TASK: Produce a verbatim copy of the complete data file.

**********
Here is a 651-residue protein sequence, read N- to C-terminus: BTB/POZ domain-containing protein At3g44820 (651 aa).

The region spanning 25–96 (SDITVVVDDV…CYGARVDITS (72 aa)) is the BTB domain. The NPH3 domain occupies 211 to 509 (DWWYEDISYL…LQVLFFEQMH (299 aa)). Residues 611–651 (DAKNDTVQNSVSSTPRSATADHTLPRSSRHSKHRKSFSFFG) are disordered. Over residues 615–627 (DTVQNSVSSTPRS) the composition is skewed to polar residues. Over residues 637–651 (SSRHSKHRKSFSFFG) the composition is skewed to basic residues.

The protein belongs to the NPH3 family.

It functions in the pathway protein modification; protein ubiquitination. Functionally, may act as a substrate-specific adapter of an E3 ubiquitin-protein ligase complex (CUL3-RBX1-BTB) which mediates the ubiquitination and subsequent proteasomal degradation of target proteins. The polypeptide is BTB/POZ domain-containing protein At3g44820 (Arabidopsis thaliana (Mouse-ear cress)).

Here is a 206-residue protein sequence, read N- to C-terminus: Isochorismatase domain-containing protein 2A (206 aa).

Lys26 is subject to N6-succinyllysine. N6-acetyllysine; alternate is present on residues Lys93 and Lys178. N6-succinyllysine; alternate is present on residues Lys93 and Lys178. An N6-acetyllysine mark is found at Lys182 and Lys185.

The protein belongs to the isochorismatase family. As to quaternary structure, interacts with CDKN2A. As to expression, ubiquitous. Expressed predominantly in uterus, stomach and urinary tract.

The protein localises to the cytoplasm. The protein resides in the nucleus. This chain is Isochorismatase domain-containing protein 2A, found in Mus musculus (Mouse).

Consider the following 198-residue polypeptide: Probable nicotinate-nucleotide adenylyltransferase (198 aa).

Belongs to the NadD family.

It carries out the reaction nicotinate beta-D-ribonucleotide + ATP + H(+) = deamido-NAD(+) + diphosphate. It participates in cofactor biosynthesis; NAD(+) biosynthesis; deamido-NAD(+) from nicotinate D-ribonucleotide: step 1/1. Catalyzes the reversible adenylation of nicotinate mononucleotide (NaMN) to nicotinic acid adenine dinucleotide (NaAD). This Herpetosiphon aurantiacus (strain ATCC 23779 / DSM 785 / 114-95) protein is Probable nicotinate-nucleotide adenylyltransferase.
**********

Here is a 651-residue protein sequence, read N- to C-terminus: BTB/POZ domain-containing protein At3g44820 (651 aa).

The region spanning 25–96 (SDITVVVDDV…CYGARVDITS (72 aa)) is the BTB domain. The NPH3 domain occupies 211 to 509 (DWWYEDISYL…LQVLFFEQMH (299 aa)). Residues 611–651 (DAKNDTVQNSVSSTPRSATADHTLPRSSRHSKHRKSFSFFG) are disordered. Over residues 615–627 (DTVQNSVSSTPRS) the composition is skewed to polar residues. Over residues 637–651 (SSRHSKHRKSFSFFG) the composition is skewed to basic residues.

The protein belongs to the NPH3 family.

It functions in the pathway protein modification; protein ubiquitination. Functionally, may act as a substrate-specific adapter of an E3 ubiquitin-protein ligase complex (CUL3-RBX1-BTB) which mediates the ubiquitination and subsequent proteasomal degradation of target proteins. The polypeptide is BTB/POZ domain-containing protein At3g44820 (Arabidopsis thaliana (Mouse-ear cress)).

Here is a 206-residue protein sequence, read N- to C-terminus: Isochorismatase domain-containing protein 2A (206 aa).

Lys26 is subject to N6-succinyllysine. N6-acetyllysine; alternate is present on residues Lys93 and Lys178. N6-succinyllysine; alternate is present on residues Lys93 and Lys178. An N6-acetyllysine mark is found at Lys182 and Lys185.

The protein belongs to the isochorismatase family. As to quaternary structure, interacts with CDKN2A. As to expression, ubiquitous. Expressed predominantly in uterus, stomach and urinary tract.

The protein localises to the cytoplasm. The protein resides in the nucleus. This chain is Isochorismatase domain-containing protein 2A, found in Mus musculus (Mouse).

Consider the following 198-residue polypeptide: Probable nicotinate-nucleotide adenylyltransferase (198 aa).

Belongs to the NadD family.

It carries out the reaction nicotinate beta-D-ribonucleotide + ATP + H(+) = deamido-NAD(+) + diphosphate. It participates in cofactor biosynthesis; NAD(+) biosynthesis; deamido-NAD(+) from nicotinate D-ribonucleotide: step 1/1. Catalyzes the reversible adenylation of nicotinate mononucleotide (NaMN) to nicotinic acid adenine dinucleotide (NaAD). This Herpetosiphon aurantiacus (strain ATCC 23779 / DSM 785 / 114-95) protein is Probable nicotinate-nucleotide adenylyltransferase.